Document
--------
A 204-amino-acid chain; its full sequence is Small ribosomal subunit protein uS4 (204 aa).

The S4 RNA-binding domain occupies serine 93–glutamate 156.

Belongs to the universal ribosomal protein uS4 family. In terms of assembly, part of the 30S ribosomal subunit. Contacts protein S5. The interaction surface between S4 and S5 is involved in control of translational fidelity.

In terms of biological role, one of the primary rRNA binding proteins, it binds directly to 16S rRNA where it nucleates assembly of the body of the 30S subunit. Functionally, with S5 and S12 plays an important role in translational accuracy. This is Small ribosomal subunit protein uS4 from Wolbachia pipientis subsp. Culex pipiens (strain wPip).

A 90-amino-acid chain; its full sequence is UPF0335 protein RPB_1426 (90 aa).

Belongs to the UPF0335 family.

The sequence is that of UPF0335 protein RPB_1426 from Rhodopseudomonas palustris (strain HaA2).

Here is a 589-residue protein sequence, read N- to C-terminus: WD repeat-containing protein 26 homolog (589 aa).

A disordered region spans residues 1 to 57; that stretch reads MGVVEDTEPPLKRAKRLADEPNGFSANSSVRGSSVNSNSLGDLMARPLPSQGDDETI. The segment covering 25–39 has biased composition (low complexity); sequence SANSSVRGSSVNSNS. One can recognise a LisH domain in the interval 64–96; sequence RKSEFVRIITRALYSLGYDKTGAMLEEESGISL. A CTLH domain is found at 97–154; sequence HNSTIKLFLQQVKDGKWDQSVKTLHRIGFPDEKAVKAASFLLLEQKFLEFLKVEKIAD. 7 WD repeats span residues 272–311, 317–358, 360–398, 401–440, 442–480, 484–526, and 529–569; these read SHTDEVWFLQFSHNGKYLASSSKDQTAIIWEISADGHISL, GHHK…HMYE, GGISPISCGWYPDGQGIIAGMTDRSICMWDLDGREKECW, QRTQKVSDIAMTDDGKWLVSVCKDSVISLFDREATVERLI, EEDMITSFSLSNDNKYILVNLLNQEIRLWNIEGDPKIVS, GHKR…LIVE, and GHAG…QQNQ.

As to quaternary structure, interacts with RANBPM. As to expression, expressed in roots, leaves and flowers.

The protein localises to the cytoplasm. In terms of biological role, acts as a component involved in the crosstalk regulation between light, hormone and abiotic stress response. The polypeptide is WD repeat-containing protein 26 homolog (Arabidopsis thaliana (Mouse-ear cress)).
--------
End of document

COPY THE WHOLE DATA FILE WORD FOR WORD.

A 204-amino-acid chain; its full sequence is Small ribosomal subunit protein uS4 (204 aa).

The S4 RNA-binding domain occupies serine 93–glutamate 156.

Belongs to the universal ribosomal protein uS4 family. In terms of assembly, part of the 30S ribosomal subunit. Contacts protein S5. The interaction surface between S4 and S5 is involved in control of translational fidelity.

In terms of biological role, one of the primary rRNA binding proteins, it binds directly to 16S rRNA where it nucleates assembly of the body of the 30S subunit. Functionally, with S5 and S12 plays an important role in translational accuracy. This is Small ribosomal subunit protein uS4 from Wolbachia pipientis subsp. Culex pipiens (strain wPip).

A 90-amino-acid chain; its full sequence is UPF0335 protein RPB_1426 (90 aa).

Belongs to the UPF0335 family.

The sequence is that of UPF0335 protein RPB_1426 from Rhodopseudomonas palustris (strain HaA2).

Here is a 589-residue protein sequence, read N- to C-terminus: WD repeat-containing protein 26 homolog (589 aa).

A disordered region spans residues 1 to 57; that stretch reads MGVVEDTEPPLKRAKRLADEPNGFSANSSVRGSSVNSNSLGDLMARPLPSQGDDETI. The segment covering 25–39 has biased composition (low complexity); sequence SANSSVRGSSVNSNS. One can recognise a LisH domain in the interval 64–96; sequence RKSEFVRIITRALYSLGYDKTGAMLEEESGISL. A CTLH domain is found at 97–154; sequence HNSTIKLFLQQVKDGKWDQSVKTLHRIGFPDEKAVKAASFLLLEQKFLEFLKVEKIAD. 7 WD repeats span residues 272–311, 317–358, 360–398, 401–440, 442–480, 484–526, and 529–569; these read SHTDEVWFLQFSHNGKYLASSSKDQTAIIWEISADGHISL, GHHK…HMYE, GGISPISCGWYPDGQGIIAGMTDRSICMWDLDGREKECW, QRTQKVSDIAMTDDGKWLVSVCKDSVISLFDREATVERLI, EEDMITSFSLSNDNKYILVNLLNQEIRLWNIEGDPKIVS, GHKR…LIVE, and GHAG…QQNQ.

As to quaternary structure, interacts with RANBPM. As to expression, expressed in roots, leaves and flowers.

The protein localises to the cytoplasm. In terms of biological role, acts as a component involved in the crosstalk regulation between light, hormone and abiotic stress response. The polypeptide is WD repeat-containing protein 26 homolog (Arabidopsis thaliana (Mouse-ear cress)).